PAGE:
Ramadan is the ninth month of the Islamic calendar. It is a month of fasting, prayer, giving and self-evaluation observed by Muslims. The month lasts 29-30 days depending on the sightings of the crescent moon. Ramadan 2021 begins on April 13, 2021 and will end on May 12, 2021.
Estimates suggest that there are over 150 million Muslims with diabetes worldwide, with the global prevalence continuing to increase. Fasting during Ramadan has a major impact on the management of diabetes in the Muslim population. Since diabetes is a metabolic condition, changes in food and liquid intake can lead to complications including low or high blood glucose levels, dehydration or diabetic ketoacidosis (in people with type 1 diabetes).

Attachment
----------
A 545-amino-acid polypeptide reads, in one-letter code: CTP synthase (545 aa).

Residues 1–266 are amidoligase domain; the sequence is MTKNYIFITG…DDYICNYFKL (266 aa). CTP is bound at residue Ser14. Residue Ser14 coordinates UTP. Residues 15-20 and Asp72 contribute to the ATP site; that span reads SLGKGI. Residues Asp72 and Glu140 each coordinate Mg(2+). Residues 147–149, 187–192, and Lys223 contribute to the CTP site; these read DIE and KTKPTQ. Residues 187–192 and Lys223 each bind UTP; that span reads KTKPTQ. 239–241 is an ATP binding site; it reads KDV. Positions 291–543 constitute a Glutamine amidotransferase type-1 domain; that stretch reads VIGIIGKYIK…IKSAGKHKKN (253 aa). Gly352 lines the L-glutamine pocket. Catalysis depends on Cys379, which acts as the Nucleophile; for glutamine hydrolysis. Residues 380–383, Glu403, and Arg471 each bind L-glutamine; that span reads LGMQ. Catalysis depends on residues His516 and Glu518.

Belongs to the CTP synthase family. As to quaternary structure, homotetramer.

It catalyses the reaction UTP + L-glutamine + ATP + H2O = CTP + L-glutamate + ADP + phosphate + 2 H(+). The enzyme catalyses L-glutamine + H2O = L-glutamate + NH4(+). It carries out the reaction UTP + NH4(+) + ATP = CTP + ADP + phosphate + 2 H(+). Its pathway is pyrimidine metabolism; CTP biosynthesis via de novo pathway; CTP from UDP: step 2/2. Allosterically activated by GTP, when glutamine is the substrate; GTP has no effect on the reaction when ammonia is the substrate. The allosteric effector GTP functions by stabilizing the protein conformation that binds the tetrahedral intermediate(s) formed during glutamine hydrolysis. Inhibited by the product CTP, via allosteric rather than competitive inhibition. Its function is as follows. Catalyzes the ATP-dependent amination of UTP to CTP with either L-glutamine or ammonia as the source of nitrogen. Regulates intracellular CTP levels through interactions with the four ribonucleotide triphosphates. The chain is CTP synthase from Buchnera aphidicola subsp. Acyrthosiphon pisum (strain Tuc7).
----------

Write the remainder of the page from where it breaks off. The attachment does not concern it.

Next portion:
For people with diabetes it is recommended to visit a health care professional before Ramadan, to understand the risk that can occur by fasting. Health care professionals are advised to focus on patient education.
Regular blood glucose monitoring is the key to successfully manage diabetes while fasting. Since changes in eating habits during Ramadan affect blood glucose levels, it is important to check blood glucose levels regularly.
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The IDF (International Diabetes Federation) provides a practical guideline for people with Diabetes, as well as health care professionals: https://www.idf.org/our-activities/education/diabetes-and-ramadan.html